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Abstract Detail


Hughes, William [1].

Constrained Evolution of Perenniality: Pleiotropic Effects of PEP1 on Seed Traits in Arabis alpina.

In this work I discuss how pleiotropy affects tradeoffs between flowering traits (i.e. phenology) and seed traits (i.e. longevity and dormancy) in the perennial Arabis alpina (Brassicaceae). Why perenniality or annuality evolves is a key question in life history theory, and has implications for agronomy, since facilitating crop adaptation to drought and climate change requires characterizing traits affecting phenology, seed vigour and yield. Demographic models predict strong selection for high seed longevity and low seed dormancy in monocarpic annual species relative to polycarpic perennials, since annuals overwinter only as seeds, whereas perennials persist both as seeds and mature plants. In Arabidopsis thaliana—an annual—there is strong evidence to suggest that many genes pleiotropically regulate both flowering and seed traits. For example, FLOWERING LOCUS C (FLC)—which regulates flowering—is also expressed in seeds, and promotes germination at low temperatures. Such pleiotropy may make independent optimization of fitness traits impossible, and may affect the relative fitness of annual and perennial life histories. I report new data assessing the degree to which PERPETUAL FLOWERING 1 (PEP1), the orthologue of FLC in A. alpina, pleiotropically affects seed traits including seed dormancy and longevity.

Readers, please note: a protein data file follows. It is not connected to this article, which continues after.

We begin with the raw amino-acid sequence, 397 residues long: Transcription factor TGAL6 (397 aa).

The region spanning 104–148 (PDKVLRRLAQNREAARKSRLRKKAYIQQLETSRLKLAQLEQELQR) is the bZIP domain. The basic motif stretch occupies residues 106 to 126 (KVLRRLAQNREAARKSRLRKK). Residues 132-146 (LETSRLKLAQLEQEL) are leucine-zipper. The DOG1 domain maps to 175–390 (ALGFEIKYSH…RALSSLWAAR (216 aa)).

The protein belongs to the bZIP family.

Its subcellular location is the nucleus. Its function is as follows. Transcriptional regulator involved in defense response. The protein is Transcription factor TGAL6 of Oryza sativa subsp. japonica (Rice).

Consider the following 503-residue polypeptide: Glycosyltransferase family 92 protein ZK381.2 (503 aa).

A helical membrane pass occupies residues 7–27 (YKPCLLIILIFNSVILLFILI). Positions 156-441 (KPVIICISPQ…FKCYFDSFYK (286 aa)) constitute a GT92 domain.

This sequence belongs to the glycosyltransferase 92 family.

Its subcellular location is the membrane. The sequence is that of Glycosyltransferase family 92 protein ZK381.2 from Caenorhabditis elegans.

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1 - Max Planck Institute for Plant Breeding Research, Plant Breeding and Genetics, Carl von Linne Weg 10, Cologne, 50829, Germany

life history strategy
seed dormancy.

Presentation Type: Oral Paper
Session: 25, Ecology Section: Seed Ecophysiology
Location: 104/Savannah International Trade and Convention Center
Date: Tuesday, August 2nd, 2016
Time: 11:30 AM
Number: 25006
Abstract ID:775
Candidate for Awards:None

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